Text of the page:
Mayor James Palmer weighs in over off-road Cambourne to Cambridge busway
An open letter signed by councillors has called for the Cambourne to Cambridge busway off-road option to be scrapped.
It demands that the Greater Cambridge Partnership (GCP) jettisons its “environmentally and socially damaging off-road scheme through Cambridge’s precious Green Belt”.
The GCP is due to present a recommended route to its executive board for decision on February 19, which is expected to run through the West Fields near Coton.
The letter, dated January 13, 2020, says commuters “deserve a fast, frequent, reliable public transport service” that is “value for money” for the taxpayer.
“This is best achieved with a simple, efficient bus scheme using existing road,” it reads.
The letter adds that bus lanes on the existing road can be implemented straight away, while an off-road busway will take many years to build and take commuters to the wrong place “at a cost of around £200million”.
It calls on the GCP to “give commuters what they really need, at a fraction of the cost, a fraction of the time, and a fraction of the environmental and social damage”.
The letter was signed by South Cambridgeshire MP Anthony Browne during the election campaign, as well as South Cambridgeshire District Council councillors Philip Allen, Tony Mason and Ian Sollom and Cambridge city councillors Rod Cantrill, Markus Gehring, Anthony Martinelli, Josh Matthews, Cheney Payne, George Pippas and Dan Summerbell.
It has also been signed by Cambridgeshire County Council councillor Ian Manning.
The letter says: “It’s extremely poor value for money and highly damaging to the environment and the setting of Cambridge.”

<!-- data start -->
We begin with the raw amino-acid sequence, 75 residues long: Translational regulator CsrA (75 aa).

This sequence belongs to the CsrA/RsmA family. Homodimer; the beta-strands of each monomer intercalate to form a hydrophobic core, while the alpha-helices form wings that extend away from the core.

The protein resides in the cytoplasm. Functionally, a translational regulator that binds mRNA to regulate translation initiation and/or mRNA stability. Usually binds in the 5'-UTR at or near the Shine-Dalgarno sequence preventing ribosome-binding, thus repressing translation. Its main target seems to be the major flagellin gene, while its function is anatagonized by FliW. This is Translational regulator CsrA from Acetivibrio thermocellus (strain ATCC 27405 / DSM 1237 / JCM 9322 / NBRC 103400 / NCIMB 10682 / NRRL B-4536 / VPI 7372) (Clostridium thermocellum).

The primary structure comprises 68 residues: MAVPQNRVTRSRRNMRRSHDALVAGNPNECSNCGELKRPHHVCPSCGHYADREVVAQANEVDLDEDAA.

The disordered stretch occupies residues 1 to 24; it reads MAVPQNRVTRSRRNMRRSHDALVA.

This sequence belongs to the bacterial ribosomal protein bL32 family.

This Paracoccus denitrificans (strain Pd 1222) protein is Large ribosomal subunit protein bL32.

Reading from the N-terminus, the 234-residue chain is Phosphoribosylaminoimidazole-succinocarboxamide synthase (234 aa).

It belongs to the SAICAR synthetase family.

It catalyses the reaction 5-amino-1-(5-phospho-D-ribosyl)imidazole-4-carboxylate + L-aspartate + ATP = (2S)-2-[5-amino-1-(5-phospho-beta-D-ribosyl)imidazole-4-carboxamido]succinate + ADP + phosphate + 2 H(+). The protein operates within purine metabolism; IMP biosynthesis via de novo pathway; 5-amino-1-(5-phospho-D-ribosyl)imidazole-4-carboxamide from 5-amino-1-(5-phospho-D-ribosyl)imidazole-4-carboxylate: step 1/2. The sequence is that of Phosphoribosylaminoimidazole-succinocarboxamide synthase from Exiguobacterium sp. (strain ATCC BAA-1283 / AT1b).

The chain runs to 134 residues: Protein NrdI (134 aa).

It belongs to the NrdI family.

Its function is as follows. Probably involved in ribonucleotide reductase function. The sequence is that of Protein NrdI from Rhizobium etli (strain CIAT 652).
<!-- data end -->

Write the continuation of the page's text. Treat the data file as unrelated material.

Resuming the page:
Cambridgeshire and Peterborough mayor James Palmer said: “I understand the frustrations expressed in this letter; the problems of congestion and a lack of public transport in this area have been evident for years, but the GCP demonstrated a reluctance to take genuine action to resolve it until I commissioned them to construct the first CAM routes. It is clear that they are not effectively consulting with local residents.
“The CAM is a transformative public transport solution that will also unlock growth, homes and jobs across the county, and I am glad that the signatories of this letter can appreciate that the route to Cambourne is a key part of the project and must be compatible.”
He offered to meet the signatories to devise a route that had support.
A GCP spokesperson said: “We agree that commuters deserve a fast, frequent, reliable public transport service. Cambourne to Cambridge (C2C) will deliver high-quality, sustainable and reliable transport that will help tackle the growing demand and congestion in this area and connect thousands of people with key destinations.
“No decisions have been taken. A recommended route and a new Park & Ride location will be presented to the GCP executive board. We have carefully assessed both on and off-road route options over several years and considered value for money, economic, social and environmental factors to identify the best possible solution.
“There are benefits and drawbacks to both on and off-road routes. Proposals to use the increasingly congested A1303 present significant environmental and heritage constraints, disruption to the travelling public and impact to properties caused by the widening of public highway in the confined space – including the American Cemetery and other important sites.
“An off-road route benefits from being unaffected by congestion, meaning people will be able to expect a highly reliable service. An off-road route is also the only proposal that complies with the Combined Authority’s plans for the CAM.”